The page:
By Judith Vidaver and Ed Oberweiser
The Ocean Protection Coalition opposes plans to industrialize the ocean by energy extraction. The ocean is the most important component in the earth’s life support system. We have already compromised its ability to function with pollution, overfishing, habitat destruction and, now, global warming. We agree that we urgently need to develop carbon free energy sources.
However, the ocean, stressed as it is, isn’t the place to get them. A panel of scientists, convened by the state of Oregon, concluded that wave power projects may affect water circulation and currents. They may also reduce wave action and disrupt sediment transport, affecting beaches. Cables could entangle marine species, such as turtles and whales, and emit electromagnetic radiation.
Migration paths of whales and other marine mammals would be disrupted. Noise produced by these devices could be harmful to marine animals and annoying to humans. These gigantic machines, nearly 500 feet long and weighing nearly 800 tons, would be painted bright orange and lighted at night, degrading wild and scenic ocean vistas. Our Mendocino coast is recognized as one of the four most productive marine ecosystems in the world and is a major visitor destination. Lost tourist dollars would far exceed any income generated by the projects being proposed for our coast.
Installations of these machines are proposed directly over the San Andreas fault anchored in our crumbly substrate. There would be no quick and easy way to retrieve them If they break loose in an earthquake or during one of our fierce storms. The global warming emergency demands immediate actions if we are to avoid the worst effects. This threat is so extreme that we can’t afford to waste time or money on a technology that already has already failed in Portugal.
There the Pelamis P-1 device is likely to be written off by Pelamis due to design faults after a chaotic period that saw it towed in for repairs after just a few weeks in the water in contradiction to company claims at the time. A trio of devices is currently sitting forlornly in a dock near Porto.
The tow-in of the prototype, which coincided with the bankruptcy of Australian-owned renewables giant B&B, caused considerable embarrassment to Portuguese politicians who had declared the project the key component of the country’s future energy plans. It also angered local companies developing their own marine-energy projects.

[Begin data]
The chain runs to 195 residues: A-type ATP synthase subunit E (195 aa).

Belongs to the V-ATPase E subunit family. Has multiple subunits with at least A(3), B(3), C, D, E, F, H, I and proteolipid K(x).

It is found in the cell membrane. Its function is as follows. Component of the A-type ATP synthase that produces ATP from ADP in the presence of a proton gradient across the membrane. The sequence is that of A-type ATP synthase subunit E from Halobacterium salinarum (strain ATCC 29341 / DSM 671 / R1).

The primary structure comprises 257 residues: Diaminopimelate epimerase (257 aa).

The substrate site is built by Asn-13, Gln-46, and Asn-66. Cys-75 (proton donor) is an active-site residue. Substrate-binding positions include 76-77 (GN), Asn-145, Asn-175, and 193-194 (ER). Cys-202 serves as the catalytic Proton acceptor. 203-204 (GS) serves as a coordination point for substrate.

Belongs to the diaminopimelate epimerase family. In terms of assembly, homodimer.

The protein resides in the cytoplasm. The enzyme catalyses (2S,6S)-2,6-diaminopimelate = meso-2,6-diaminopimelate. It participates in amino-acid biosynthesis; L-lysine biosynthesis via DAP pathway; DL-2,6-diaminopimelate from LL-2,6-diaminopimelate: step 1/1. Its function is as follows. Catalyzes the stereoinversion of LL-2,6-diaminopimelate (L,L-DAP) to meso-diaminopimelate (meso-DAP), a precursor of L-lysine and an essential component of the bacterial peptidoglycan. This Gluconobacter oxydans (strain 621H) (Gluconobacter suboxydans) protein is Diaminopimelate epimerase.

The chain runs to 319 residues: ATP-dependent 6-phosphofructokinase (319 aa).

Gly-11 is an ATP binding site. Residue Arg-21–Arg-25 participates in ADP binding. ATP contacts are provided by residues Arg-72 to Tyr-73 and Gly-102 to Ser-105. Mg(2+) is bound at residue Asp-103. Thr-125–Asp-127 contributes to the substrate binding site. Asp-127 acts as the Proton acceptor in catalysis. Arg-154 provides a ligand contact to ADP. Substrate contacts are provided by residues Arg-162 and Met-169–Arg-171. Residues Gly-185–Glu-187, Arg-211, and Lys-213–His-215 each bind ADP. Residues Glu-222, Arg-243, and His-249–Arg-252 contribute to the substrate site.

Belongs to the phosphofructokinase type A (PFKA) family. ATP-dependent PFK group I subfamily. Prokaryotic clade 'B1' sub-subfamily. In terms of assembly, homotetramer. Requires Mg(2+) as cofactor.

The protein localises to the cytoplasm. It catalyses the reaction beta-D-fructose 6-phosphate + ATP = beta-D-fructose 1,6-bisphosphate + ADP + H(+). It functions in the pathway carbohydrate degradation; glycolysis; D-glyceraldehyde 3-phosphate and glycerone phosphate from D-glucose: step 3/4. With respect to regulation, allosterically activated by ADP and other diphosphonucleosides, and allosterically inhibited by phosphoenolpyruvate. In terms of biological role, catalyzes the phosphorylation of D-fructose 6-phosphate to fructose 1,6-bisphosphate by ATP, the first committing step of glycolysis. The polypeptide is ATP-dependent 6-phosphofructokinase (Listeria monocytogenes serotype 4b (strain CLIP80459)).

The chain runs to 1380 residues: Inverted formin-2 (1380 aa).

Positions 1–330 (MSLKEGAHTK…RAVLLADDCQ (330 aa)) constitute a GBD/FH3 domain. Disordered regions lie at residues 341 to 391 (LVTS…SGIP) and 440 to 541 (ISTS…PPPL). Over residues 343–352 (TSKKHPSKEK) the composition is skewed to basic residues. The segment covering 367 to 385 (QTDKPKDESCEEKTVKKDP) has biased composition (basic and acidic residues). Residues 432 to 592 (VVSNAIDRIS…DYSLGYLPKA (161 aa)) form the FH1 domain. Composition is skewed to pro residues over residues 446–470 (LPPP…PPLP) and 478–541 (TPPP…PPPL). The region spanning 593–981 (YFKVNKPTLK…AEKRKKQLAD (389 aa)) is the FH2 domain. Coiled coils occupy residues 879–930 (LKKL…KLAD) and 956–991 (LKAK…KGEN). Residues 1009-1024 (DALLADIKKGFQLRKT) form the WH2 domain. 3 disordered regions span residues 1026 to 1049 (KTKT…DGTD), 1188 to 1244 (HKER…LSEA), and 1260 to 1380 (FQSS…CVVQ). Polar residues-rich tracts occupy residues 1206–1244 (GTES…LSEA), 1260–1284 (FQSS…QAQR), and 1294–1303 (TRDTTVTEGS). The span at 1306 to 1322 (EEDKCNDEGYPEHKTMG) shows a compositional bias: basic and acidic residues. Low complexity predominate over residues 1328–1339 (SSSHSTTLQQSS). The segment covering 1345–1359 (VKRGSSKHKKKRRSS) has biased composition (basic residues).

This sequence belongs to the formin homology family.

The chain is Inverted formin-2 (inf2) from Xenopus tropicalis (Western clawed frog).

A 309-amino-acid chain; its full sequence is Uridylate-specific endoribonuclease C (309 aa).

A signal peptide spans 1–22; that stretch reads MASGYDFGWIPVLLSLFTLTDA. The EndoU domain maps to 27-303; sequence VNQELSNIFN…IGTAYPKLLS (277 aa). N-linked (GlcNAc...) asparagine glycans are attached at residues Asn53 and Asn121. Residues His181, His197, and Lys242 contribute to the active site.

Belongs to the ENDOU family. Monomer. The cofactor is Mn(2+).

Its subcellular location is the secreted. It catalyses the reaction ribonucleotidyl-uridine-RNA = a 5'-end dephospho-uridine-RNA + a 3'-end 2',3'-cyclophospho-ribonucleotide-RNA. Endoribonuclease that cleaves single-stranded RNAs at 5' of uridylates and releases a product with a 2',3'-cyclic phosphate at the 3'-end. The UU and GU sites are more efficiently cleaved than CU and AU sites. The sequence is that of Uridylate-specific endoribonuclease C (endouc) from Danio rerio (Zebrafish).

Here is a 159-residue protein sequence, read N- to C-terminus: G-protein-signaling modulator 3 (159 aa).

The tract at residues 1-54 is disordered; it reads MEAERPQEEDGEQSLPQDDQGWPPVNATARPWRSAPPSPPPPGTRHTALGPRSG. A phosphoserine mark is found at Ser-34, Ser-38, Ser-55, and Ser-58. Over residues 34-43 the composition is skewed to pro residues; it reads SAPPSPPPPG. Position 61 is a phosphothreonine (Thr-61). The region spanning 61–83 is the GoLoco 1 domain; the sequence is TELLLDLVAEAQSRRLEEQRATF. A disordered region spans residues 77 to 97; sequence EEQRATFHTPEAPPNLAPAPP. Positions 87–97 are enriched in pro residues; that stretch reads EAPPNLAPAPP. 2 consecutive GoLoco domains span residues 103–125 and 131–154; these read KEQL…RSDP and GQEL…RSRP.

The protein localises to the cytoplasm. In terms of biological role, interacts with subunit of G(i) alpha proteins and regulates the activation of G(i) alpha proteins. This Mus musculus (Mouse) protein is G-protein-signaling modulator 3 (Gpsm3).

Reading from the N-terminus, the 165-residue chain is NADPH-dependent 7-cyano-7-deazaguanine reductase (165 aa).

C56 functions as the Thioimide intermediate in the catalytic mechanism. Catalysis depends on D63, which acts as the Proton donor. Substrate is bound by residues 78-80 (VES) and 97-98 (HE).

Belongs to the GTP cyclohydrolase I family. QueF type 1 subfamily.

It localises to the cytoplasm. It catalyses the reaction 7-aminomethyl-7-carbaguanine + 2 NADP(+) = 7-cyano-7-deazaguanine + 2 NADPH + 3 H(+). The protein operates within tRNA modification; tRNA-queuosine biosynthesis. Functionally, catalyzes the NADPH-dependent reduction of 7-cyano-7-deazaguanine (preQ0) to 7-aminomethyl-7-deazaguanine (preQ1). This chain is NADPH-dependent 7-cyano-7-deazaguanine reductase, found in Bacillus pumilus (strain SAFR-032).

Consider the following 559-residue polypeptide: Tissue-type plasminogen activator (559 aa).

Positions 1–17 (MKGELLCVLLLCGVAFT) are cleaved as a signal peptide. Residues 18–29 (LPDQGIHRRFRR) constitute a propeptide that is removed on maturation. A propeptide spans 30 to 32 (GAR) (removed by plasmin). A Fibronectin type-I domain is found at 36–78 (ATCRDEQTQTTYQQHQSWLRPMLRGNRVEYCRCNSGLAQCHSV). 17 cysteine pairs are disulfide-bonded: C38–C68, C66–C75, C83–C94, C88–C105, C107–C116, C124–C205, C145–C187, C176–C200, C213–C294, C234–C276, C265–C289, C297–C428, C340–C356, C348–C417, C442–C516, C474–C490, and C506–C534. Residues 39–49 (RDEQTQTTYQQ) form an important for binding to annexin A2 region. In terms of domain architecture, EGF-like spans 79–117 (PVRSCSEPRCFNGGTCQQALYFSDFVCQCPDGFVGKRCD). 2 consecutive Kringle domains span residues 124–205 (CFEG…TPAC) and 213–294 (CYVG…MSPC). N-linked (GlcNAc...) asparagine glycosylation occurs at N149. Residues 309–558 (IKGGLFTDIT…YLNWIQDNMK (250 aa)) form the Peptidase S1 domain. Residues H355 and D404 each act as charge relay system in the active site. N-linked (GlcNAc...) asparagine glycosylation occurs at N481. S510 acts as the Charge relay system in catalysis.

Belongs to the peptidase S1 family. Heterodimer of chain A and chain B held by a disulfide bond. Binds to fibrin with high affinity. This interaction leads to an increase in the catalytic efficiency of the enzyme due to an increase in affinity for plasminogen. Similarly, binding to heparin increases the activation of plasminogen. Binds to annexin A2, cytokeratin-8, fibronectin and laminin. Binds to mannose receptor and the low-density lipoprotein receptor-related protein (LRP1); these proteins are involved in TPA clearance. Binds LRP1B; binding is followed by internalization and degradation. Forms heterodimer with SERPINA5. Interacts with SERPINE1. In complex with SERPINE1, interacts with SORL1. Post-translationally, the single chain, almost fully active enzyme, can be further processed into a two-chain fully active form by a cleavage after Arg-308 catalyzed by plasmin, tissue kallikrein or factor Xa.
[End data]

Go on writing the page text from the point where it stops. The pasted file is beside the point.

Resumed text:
However Pelamis is trying to bring the technology back. Scottish wave-energy pioneer Pelamis Wave Power has been given a lifeline in Portugal despite its first commercial prototype, the much-vaunted P-1, now looking set to be scrapped after a series of technical failures and the collapse of its majority shareholder, Babcock & Brown (B&B).
Portuguese energy giant EDP and compatriot engineering firm Efacechave decided to take over the majority stake in the project in Portugal, opening the way for a second prototype to be tested in the country’s offshore waters using the infrastructure built for the P-1.
Now Green Wave is trying for a new permit for a wave energy system off the coast of Mendocino. This attempt will not be stopped by the MLPA. We Mendocino Coast citizens must stop this dangerous and inefficient technology which will forever deface our beautiful coastline and destroy the economic potential that the natural beauty of our coast affords us.
This is the wrong approach. We need to reduce our use of fossil fuels and focus all our efforts on proven sources of non-carbon energy, such as land-based solar, wind and geothermal. The effort to deploy wave power will stretch far into the future because any ocean industrialization is highly controversial. Controversy delays projects and adds to the cost.
Also, so far it’s proving to be unfeasible because the ocean is such a challenging environment to work in. The ocean is the most critical element in the amelioration of global warming. It is already stressed to the maximum with marine ecosystems collapsing all over the planet. We can’t afford any more experiments that might result in unintended consequences. We can’t reverse destruction of the productivity of our local ocean. Arrays of energy extracting machines could disrupt the natural processes upon which much of the western Pacific depends.